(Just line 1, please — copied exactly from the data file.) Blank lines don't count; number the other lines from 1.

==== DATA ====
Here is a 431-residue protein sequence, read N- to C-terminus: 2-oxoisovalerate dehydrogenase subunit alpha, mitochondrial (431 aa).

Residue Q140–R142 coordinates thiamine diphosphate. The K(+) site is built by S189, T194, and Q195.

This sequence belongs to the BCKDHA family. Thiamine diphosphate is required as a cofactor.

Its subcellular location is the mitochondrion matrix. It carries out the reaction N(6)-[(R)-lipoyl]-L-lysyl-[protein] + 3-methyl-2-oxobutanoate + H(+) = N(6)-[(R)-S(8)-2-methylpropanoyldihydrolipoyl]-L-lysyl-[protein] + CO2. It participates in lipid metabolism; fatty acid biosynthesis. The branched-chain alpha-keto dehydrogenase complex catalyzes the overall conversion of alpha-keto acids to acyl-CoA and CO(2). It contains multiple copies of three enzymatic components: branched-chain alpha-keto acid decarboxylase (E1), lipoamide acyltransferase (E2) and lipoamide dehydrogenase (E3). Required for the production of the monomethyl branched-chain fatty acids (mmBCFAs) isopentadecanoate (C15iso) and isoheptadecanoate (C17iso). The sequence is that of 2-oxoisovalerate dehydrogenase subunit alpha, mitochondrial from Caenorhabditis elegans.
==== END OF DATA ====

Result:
Here is a 431-residue protein sequence, read N- to C-terminus: 2-oxoisovalerate dehydrogenase subunit alpha, mitochondrial (431 aa).